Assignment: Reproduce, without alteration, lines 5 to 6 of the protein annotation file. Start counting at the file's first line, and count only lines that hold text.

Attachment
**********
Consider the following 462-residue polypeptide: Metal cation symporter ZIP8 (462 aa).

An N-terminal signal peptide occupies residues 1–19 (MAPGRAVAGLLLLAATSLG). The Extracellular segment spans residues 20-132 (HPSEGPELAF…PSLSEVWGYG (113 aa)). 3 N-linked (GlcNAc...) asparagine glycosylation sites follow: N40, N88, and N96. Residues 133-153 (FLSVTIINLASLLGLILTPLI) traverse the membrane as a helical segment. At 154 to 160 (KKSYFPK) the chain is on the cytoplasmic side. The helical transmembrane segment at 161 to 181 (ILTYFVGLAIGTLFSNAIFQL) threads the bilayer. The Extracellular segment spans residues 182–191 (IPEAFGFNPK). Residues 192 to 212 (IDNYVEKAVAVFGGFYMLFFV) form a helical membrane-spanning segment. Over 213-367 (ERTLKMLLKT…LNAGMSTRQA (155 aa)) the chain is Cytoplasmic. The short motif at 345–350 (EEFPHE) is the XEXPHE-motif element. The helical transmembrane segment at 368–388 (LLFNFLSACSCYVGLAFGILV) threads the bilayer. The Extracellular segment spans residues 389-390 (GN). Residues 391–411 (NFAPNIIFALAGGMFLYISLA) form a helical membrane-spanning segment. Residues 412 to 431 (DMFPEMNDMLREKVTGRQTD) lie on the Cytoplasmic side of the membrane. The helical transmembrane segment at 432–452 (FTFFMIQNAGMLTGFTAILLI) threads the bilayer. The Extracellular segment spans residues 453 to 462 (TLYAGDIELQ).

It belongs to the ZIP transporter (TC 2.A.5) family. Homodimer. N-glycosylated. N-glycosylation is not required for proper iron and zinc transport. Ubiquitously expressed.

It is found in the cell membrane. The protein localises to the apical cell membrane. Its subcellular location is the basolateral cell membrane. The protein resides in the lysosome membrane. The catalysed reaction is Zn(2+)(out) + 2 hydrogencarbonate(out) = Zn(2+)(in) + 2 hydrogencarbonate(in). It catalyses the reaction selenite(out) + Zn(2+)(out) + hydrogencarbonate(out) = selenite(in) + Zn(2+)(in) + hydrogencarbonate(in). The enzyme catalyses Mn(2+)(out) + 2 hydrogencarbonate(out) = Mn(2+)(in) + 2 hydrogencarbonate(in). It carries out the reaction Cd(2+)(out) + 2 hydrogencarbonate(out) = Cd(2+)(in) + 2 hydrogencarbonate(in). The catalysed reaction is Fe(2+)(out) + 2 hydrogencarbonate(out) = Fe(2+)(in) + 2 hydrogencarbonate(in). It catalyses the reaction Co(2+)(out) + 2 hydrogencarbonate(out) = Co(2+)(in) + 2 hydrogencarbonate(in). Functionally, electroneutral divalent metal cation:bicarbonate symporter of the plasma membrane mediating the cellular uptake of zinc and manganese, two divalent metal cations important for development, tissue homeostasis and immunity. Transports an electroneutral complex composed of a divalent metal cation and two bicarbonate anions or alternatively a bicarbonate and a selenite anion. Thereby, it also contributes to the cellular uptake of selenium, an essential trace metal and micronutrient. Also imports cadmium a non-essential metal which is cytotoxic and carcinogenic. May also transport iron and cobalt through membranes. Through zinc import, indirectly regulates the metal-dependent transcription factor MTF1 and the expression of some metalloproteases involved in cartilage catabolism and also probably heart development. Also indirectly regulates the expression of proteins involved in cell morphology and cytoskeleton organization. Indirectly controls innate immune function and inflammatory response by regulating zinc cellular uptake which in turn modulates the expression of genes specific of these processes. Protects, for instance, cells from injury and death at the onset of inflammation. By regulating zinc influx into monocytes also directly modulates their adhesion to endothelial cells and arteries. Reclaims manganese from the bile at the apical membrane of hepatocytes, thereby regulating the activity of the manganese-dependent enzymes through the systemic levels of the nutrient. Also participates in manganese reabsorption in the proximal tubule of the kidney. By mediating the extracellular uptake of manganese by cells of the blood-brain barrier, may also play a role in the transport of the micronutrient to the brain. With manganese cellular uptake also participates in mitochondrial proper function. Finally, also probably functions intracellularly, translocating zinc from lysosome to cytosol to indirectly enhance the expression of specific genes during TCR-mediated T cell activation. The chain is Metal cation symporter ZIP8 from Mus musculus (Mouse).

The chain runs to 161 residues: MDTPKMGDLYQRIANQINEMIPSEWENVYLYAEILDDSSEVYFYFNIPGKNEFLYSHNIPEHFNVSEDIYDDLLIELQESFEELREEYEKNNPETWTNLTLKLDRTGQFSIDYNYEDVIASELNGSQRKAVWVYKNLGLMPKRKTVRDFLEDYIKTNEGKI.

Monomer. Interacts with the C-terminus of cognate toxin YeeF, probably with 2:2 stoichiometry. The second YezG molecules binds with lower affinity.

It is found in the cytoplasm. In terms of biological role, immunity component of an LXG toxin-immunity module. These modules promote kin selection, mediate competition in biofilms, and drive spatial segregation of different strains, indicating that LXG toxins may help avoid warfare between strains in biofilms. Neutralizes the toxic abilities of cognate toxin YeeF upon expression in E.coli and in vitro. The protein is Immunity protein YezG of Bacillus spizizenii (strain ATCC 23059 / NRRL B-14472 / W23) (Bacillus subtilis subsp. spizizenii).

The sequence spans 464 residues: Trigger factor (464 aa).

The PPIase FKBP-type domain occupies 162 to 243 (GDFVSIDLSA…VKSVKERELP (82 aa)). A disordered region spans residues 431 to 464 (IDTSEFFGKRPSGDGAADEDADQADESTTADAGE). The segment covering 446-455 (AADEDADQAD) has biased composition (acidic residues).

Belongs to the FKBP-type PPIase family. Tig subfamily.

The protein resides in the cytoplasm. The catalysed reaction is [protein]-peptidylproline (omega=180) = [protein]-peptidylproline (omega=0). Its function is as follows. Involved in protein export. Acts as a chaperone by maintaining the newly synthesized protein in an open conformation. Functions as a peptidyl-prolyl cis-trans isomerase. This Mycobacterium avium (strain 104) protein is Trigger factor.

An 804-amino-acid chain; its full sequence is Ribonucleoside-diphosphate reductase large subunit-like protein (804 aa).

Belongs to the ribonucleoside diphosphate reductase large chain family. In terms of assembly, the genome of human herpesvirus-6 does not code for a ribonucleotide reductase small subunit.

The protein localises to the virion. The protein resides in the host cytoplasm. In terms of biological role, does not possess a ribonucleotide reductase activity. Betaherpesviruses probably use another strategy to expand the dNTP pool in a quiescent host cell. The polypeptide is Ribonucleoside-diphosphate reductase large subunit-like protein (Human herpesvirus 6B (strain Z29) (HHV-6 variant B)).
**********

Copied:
The chain runs to 161 residues: MDTPKMGDLYQRIANQINEMIPSEWENVYLYAEILDDSSEVYFYFNIPGKNEFLYSHNIPEHFNVSEDIYDDLLIELQESFEELREEYEKNNPETWTNLTLKLDRTGQFSIDYNYEDVIASELNGSQRKAVWVYKNLGLMPKRKTVRDFLEDYIKTNEGKI.

Monomer. Interacts with the C-terminus of cognate toxin YeeF, probably with 2:2 stoichiometry. The second YezG molecules binds with lower affinity.